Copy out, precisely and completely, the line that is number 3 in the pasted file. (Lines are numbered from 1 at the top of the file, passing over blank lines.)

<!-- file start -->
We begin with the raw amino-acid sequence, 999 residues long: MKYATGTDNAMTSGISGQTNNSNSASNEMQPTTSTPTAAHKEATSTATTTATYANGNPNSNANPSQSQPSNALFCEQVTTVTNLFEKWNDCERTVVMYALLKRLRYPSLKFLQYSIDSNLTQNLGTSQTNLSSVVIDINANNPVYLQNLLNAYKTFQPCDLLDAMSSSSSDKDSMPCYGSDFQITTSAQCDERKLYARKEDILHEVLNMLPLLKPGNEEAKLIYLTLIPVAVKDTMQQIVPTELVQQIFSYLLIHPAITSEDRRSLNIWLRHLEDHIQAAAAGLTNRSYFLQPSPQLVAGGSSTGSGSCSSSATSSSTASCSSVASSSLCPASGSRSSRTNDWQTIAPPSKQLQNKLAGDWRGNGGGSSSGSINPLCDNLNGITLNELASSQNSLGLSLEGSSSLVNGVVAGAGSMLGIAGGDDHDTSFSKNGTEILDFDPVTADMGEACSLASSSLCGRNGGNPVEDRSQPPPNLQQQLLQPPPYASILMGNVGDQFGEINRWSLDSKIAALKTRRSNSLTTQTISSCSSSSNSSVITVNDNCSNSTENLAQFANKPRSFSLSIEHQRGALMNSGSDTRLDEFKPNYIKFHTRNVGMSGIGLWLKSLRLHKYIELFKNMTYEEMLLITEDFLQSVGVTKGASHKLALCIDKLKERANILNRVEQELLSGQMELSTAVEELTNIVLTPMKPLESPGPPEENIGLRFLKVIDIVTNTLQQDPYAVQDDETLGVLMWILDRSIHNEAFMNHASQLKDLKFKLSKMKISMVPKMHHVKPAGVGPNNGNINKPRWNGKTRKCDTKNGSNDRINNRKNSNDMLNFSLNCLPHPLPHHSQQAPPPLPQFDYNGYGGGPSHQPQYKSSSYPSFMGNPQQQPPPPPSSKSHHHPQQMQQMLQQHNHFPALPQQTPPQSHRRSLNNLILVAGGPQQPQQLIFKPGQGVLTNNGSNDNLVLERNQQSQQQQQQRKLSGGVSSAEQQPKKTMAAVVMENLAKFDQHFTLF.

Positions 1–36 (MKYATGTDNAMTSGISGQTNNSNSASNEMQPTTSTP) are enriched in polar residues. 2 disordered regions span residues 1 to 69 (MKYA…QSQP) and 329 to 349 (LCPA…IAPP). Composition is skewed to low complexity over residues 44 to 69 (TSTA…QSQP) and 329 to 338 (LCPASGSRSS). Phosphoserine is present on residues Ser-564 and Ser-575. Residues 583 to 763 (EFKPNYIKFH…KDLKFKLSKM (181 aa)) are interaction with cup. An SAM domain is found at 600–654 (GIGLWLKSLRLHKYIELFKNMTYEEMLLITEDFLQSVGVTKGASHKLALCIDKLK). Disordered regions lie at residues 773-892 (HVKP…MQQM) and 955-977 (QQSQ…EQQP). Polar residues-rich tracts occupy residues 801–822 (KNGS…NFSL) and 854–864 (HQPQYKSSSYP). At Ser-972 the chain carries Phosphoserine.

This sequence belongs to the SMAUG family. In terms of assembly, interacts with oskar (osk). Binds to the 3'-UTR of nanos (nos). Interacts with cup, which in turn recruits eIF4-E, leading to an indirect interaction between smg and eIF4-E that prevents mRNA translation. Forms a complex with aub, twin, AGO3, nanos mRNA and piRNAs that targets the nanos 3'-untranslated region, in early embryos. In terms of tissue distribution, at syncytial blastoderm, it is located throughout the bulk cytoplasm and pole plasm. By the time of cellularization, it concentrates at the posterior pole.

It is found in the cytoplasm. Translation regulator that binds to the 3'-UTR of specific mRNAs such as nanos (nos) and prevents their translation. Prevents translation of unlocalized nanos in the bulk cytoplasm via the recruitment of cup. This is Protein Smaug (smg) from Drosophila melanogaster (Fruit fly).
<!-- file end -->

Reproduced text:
This sequence belongs to the SMAUG family. In terms of assembly, interacts with oskar (osk). Binds to the 3'-UTR of nanos (nos). Interacts with cup, which in turn recruits eIF4-E, leading to an indirect interaction between smg and eIF4-E that prevents mRNA translation. Forms a complex with aub, twin, AGO3, nanos mRNA and piRNAs that targets the nanos 3'-untranslated region, in early embryos. In terms of tissue distribution, at syncytial blastoderm, it is located throughout the bulk cytoplasm and pole plasm. By the time of cellularization, it concentrates at the posterior pole.